Ralph Fiennes directs and stars in a bold, modern adaptation of Shakespeare's bloody tragedy.
by Gary Dowell

Share this article on Facebook
Tweet this article
Share this article on Google+
Share this article via email
Click or Swipe to close
CCBT Snowflakes Watertower Theatre John Fade Uptown Players UNT Dance and Theatre Open Classicial Plaid Tidings Dallas Opera Dallas Opera
Reliant Lights
CCBT Snowflakes Watertower Theatre John Fade Uptown Players UNT Dance and Theatre Open Classicial Plaid Tidings Dallas Opera Dallas Opera
Reliant Lights
CCBT Snowflakes Watertower Theatre John Fade Uptown Players UNT Dance and Theatre Open Classicial Plaid Tidings Dallas Opera Dallas Opera
Reliant Lights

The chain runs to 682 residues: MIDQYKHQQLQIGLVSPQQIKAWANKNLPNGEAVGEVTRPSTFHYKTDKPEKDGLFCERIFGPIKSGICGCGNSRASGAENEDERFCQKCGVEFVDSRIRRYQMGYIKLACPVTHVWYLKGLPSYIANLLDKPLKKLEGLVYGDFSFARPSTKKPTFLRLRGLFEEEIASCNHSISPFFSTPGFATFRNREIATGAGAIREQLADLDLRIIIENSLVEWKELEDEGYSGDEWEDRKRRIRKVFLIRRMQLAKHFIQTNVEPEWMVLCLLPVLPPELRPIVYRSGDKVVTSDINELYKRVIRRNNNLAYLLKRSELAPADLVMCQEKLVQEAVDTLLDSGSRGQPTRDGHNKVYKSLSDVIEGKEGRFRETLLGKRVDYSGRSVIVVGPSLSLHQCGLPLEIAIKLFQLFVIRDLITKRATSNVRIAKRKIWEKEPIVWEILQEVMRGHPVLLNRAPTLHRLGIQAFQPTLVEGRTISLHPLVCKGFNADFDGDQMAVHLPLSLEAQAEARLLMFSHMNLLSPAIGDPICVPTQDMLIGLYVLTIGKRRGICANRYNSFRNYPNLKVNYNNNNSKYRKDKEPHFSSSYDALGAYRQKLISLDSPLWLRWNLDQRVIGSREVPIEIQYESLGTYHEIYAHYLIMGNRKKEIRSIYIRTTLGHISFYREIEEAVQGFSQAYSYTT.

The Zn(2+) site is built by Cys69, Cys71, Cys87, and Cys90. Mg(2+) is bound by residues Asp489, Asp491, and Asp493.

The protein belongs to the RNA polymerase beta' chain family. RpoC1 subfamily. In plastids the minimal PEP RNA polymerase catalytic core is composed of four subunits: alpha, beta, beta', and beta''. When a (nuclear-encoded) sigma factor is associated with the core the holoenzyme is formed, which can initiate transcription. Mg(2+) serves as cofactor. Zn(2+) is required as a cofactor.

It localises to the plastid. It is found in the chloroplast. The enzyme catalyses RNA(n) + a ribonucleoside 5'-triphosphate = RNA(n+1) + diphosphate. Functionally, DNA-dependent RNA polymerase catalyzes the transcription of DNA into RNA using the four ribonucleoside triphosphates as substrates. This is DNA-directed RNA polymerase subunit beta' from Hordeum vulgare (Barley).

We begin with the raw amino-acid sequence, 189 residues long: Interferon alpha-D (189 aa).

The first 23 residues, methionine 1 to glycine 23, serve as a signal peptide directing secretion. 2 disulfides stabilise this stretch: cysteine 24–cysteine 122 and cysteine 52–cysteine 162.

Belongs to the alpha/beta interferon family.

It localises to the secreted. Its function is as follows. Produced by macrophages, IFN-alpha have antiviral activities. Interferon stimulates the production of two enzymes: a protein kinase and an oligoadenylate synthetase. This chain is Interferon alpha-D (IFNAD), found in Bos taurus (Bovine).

CCBT Snowflakes Watertower Theatre John Fade Uptown Players UNT Dance and Theatre Open Classicial Plaid Tidings Dallas Opera Dallas Opera
Reliant Lights
CCBT Snowflakes Watertower Theatre John Fade Uptown Players UNT Dance and Theatre Open Classicial Plaid Tidings Dallas Opera Dallas Opera
Reliant Lights
CCBT Snowflakes Watertower Theatre John Fade Uptown Players UNT Dance and Theatre Open Classicial Plaid Tidings Dallas Opera Dallas Opera
Reliant Lights
CCBT Snowflakes Watertower Theatre John Fade Uptown Players UNT Dance and Theatre Open Classicial Plaid Tidings Dallas Opera Dallas Opera
Reliant Lights
CCBT Snowflakes Watertower Theatre John Fade Uptown Players UNT Dance and Theatre Open Classicial Plaid Tidings Dallas Opera Dallas Opera
Reliant Lights
CCBT Snowflakes Watertower Theatre John Fade Uptown Players UNT Dance and Theatre Open Classicial Plaid Tidings Dallas Opera Dallas Opera
Reliant Lights